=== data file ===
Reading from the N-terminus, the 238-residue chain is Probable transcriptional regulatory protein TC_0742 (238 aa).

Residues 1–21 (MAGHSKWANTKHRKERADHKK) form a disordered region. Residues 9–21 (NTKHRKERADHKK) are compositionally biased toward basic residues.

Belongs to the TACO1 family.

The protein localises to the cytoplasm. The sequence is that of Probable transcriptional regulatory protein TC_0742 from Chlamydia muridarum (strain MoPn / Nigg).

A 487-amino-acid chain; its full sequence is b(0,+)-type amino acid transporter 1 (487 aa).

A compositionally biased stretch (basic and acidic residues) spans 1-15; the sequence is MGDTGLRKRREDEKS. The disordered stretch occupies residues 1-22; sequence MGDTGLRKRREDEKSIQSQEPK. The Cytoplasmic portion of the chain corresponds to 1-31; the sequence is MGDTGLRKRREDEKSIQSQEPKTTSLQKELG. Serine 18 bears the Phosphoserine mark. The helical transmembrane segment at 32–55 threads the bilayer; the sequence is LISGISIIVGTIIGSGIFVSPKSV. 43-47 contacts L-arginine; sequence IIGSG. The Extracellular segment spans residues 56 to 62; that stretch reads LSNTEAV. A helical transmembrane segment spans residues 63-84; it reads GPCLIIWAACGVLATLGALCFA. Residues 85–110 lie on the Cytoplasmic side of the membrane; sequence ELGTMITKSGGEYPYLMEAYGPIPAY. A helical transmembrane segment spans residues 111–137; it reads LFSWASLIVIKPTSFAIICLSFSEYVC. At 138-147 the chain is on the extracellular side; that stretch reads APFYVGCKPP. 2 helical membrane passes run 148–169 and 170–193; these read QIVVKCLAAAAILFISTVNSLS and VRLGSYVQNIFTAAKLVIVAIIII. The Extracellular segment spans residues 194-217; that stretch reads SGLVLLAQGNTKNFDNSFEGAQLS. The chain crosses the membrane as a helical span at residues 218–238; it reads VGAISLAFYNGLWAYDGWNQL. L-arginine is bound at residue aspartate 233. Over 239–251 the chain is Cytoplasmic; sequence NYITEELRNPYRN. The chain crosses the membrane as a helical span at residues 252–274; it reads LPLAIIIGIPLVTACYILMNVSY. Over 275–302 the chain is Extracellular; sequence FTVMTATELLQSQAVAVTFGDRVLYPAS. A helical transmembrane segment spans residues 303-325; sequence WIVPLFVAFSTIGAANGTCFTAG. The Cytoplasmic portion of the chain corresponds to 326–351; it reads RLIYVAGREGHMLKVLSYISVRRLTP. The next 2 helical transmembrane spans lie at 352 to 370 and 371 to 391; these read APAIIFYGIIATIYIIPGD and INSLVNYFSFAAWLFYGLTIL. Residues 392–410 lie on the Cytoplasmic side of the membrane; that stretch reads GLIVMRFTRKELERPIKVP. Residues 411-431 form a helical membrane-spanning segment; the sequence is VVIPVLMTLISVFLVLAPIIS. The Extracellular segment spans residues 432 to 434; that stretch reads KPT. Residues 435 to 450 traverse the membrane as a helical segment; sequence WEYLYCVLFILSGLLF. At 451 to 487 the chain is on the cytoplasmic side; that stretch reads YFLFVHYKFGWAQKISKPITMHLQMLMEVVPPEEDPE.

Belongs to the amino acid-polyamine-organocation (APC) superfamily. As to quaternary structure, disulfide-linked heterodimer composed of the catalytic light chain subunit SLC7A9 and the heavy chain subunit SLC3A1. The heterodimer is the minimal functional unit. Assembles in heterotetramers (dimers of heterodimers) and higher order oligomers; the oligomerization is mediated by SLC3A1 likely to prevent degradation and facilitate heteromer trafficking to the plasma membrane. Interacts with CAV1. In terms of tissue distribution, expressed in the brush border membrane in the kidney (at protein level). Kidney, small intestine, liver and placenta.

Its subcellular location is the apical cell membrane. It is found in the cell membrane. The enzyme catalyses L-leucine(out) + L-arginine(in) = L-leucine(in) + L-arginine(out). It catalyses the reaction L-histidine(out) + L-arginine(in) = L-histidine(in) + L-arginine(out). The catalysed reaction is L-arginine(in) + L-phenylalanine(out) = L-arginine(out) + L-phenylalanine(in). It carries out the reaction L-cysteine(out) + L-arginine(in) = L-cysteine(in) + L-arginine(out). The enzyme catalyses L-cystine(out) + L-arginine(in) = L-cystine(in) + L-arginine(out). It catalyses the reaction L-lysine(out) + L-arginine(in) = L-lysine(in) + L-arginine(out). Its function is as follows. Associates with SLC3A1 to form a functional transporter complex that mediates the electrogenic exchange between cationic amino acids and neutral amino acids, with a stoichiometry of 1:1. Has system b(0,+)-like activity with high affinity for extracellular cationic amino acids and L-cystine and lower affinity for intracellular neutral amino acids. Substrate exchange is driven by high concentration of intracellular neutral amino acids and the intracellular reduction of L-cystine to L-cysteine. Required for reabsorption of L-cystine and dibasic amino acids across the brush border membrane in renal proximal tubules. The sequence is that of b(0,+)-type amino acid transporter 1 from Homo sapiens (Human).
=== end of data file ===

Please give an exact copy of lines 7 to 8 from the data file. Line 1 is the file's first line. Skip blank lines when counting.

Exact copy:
Belongs to the amino acid-polyamine-organocation (APC) superfamily. As to quaternary structure, disulfide-linked heterodimer composed of the catalytic light chain subunit SLC7A9 and the heavy chain subunit SLC3A1. The heterodimer is the minimal functional unit. Assembles in heterotetramers (dimers of heterodimers) and higher order oligomers; the oligomerization is mediated by SLC3A1 likely to prevent degradation and facilitate heteromer trafficking to the plasma membrane. Interacts with CAV1. In terms of tissue distribution, expressed in the brush border membrane in the kidney (at protein level). Kidney, small intestine, liver and placenta.

Its subcellular location is the apical cell membrane. It is found in the cell membrane. The enzyme catalyses L-leucine(out) + L-arginine(in) = L-leucine(in) + L-arginine(out). It catalyses the reaction L-histidine(out) + L-arginine(in) = L-histidine(in) + L-arginine(out). The catalysed reaction is L-arginine(in) + L-phenylalanine(out) = L-arginine(out) + L-phenylalanine(in). It carries out the reaction L-cysteine(out) + L-arginine(in) = L-cysteine(in) + L-arginine(out). The enzyme catalyses L-cystine(out) + L-arginine(in) = L-cystine(in) + L-arginine(out). It catalyses the reaction L-lysine(out) + L-arginine(in) = L-lysine(in) + L-arginine(out). Its function is as follows. Associates with SLC3A1 to form a functional transporter complex that mediates the electrogenic exchange between cationic amino acids and neutral amino acids, with a stoichiometry of 1:1. Has system b(0,+)-like activity with high affinity for extracellular cationic amino acids and L-cystine and lower affinity for intracellular neutral amino acids. Substrate exchange is driven by high concentration of intracellular neutral amino acids and the intracellular reduction of L-cystine to L-cysteine. Required for reabsorption of L-cystine and dibasic amino acids across the brush border membrane in renal proximal tubules. The sequence is that of b(0,+)-type amino acid transporter 1 from Homo sapiens (Human).